All sounded great on paper.

Apart from one small detail.

I hadn’t skated since I was ten, and I didn’t watch hockey.

No hockey.

At all.

And according to my agent, I may as well hand in my Canadian card right now.

I flexed my muscles. “If it helps, I love maple syrup, and if I wasn’t keeping in shape, I could eat way more poutine.”

“But no to the skating.”

“Yeah, no.”

“Well shit,” Atlas muttered as he began to pace his office. “You reassured me… you said… fuck… you signed the goddamned contract.”

“Yeah, you’ve already said that.”

He continued to pace, punctuating each step with a curse word. It was a long perimeter to pace, at least twenty-by-twenty, so that was a lot of cursing. I focused on the posters on his wall, from movies featuring his clients, including the Rapid films with me front and center, my quirky sidekick at my side. Action movies with snark and banter had been my golden ticket to the big time. From soap opera wannabe to the face of a franchise, I’d risen like cream on milk. Who knew that an archaeologist solving mysteries with the aid of a psychic would get so big? Of course, comparisons to older whip-wielding archaeologists were made, but fuck that, there was no such thing as a new story. Add some spectacular car crashes, and the first in the trilogy grossed a lot, and with me signing up just for a percentage, it made me rich. Not only that, but I was everyone’s breakout darling.

And the Oscar goes to Finn Kerrigan for his not-quite-dramatic role in Rapid Loss! Yeah, right. No one got an Oscar for crashing cars and searching for treasure while shirtless.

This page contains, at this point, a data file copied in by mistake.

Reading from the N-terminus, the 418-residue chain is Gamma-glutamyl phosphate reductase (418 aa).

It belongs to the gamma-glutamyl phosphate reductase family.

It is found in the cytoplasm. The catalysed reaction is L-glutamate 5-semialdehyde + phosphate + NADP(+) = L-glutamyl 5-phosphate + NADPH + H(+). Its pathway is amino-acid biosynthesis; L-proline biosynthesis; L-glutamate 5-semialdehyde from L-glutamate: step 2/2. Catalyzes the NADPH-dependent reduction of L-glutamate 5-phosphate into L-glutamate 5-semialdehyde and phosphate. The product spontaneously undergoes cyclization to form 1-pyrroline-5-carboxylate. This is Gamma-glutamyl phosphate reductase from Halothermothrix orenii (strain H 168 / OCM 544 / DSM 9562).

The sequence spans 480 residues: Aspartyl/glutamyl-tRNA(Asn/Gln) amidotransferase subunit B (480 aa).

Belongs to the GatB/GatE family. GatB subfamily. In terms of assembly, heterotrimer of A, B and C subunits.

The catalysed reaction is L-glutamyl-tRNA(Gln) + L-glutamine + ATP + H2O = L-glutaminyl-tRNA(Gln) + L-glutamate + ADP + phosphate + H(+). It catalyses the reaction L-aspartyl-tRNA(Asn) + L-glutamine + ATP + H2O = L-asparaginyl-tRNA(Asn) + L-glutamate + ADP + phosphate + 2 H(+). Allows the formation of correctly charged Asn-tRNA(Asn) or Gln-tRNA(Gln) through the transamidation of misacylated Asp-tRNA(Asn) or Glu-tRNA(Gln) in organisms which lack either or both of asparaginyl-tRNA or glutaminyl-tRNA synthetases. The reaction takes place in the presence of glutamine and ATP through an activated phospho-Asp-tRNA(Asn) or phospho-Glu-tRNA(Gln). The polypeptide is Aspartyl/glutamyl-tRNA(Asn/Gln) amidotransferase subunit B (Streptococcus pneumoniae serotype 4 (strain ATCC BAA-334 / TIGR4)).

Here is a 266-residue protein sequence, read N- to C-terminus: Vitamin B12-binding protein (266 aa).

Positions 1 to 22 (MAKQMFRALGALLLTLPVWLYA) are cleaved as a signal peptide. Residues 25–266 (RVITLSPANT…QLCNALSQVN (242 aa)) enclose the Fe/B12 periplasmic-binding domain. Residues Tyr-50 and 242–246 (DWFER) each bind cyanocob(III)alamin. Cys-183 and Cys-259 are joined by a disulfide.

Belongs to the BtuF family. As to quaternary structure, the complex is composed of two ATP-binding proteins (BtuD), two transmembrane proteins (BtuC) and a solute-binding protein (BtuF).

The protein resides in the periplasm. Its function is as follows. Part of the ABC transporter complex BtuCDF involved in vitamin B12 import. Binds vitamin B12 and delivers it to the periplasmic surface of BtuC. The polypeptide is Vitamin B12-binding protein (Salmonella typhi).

“Earth to Finn!” Atlas snapped his fingers under my nose, and the hysterical thought of me being handed a golden statue for Rapid Loss drifted away. Was Atlas done with his pacing already? When he ruminated, it normally took a while, but he’d apparently come up with a solution quick as anything. Or had I been daydreaming too long?

“You’ll never get anywhere by staring out of the window!”

Take that, Mrs. Appleton, sixth grade English. Which one of us was the daydreamer with a career he loves?

Which reminded me—I needed to send my annual charity amount to her and the school. After all, besides the accusations of daydreaming, it was her after-school drama classes that had pulled the actor out of me. Maybe I should add my name to the donation this time, get an auditorium named after me, just to show the residents of Gibson Hills how far I’d come. So far, despite their doubts that the kid with verbal diarrhea who couldn’t sit still, could ever amount to anything.

Obviously, they knew how far I’d come given that I name checked the town every interview, and my mom was all about giving out bits of information from my childhood, but there was no school auditorium named after me yet.

I should get on with that.

“Jesus, Finn! Are you even listening to me?”

“I’m listening,” I lied. I could picture the new addition to the school already. A complete stage set-up where anyone could act in peace, with a designated teacher/director, that was a safe space away from the attentions of school bullies.

“So, you agree,” Atlas pushed.

Agree with what? “Yes?” I said, hopeful that this was the right answer.

“Okay. It might cost you, but for now, you taking the part is only a rumor, so it won’t hurt your brand when you pull out.”

“Sorry? What did you just say?”

“What you agreed to. That we pull you out of the movie.”